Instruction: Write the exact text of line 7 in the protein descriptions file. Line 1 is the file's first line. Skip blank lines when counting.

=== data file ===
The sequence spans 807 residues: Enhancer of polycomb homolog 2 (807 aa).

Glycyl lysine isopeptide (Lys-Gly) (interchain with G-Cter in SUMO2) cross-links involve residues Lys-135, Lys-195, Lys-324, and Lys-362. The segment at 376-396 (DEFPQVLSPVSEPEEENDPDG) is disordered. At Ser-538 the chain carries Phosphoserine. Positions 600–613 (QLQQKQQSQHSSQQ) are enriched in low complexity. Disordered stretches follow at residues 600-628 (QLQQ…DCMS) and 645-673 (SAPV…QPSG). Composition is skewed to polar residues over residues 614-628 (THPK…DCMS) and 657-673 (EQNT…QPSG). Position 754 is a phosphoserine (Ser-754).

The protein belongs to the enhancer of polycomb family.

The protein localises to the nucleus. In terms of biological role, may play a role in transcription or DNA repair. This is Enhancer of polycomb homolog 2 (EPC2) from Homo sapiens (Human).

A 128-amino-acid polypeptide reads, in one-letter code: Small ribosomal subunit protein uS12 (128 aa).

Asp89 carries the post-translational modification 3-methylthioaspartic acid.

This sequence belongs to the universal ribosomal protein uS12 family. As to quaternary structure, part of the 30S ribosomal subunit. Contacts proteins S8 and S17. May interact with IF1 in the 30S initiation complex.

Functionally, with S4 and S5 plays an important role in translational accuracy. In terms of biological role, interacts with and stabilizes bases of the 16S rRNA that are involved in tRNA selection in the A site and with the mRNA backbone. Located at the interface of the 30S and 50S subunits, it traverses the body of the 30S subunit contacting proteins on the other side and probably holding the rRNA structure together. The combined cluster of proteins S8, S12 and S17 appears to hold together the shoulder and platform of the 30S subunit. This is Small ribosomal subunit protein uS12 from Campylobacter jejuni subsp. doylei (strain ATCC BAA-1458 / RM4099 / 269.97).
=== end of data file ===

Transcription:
This sequence belongs to the universal ribosomal protein uS12 family. As to quaternary structure, part of the 30S ribosomal subunit. Contacts proteins S8 and S17. May interact with IF1 in the 30S initiation complex.